Use a Red Team to Prevent Youth from Entering Group Homes
Create a Red Team, staffed by a diverse team of agency staff that are empowered to make decisions, to rapidly brainstorm and pursue alternatives to group home placements.
Who Can Do This?:
Senior Agency Leadership
Timeframe: Months to get started
Difficulty: Moderately difficult to start
The Problem It Solves
Fewer youth will enter group homes if there is a team dedicated to finding alternatives.
How To Do This
- Appoint a senior leader for the red team
- Appoint a diverse group of agency team members with reputations for problem solving
- Declare the goal of the red team is to find an alternative placement to group homes for every youth
- Require a red team meeting before any youth can be placed in a group home. You may add additional scenarios, such as placing a child out of state, or in a general foster home with other unrelated foster youth.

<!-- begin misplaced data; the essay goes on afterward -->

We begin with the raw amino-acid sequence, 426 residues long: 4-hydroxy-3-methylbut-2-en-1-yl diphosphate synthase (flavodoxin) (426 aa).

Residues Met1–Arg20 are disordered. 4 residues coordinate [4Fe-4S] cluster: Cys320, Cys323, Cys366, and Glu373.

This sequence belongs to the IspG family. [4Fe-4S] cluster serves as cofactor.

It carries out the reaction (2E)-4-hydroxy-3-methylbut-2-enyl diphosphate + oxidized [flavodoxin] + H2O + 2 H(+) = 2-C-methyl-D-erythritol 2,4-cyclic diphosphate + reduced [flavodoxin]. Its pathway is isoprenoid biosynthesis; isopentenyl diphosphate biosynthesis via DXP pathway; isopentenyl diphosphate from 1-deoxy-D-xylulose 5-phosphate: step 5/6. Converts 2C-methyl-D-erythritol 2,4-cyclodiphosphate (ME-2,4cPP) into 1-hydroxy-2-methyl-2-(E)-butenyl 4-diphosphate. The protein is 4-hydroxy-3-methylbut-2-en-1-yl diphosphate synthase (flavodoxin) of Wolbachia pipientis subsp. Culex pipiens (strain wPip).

- Construct a genogram as part of the red team process.
- Ask the youth about their connnections and possible placement options as part of every red team.
- Rhode Island has begun to depopulate group homes by requiring a red team before any group placement, or any placement into a home that already has at least one other unrelated foster child.
- New Mexico increased initial kinship placements from 3% to 40% in one year by shifting to practices that included requiring Director-level approval for non-kin placements.
Who’s Doing This?
- Rhode Island
- Rhode Island holds a red team meeting, led by the Chief of Staff of the Department, before a child is placed in a group home or in a general foster home where they would be with other unrelated foster youth. As part of the red team, the family finding office conducts kin research, the team constructs a genogram, and they ask the youth directly about possible placement ideas.
- New Mexico has a policy that a Director must approve any placement with non-kin (whether general foster care, or a group home), even if it’s the middle of the night.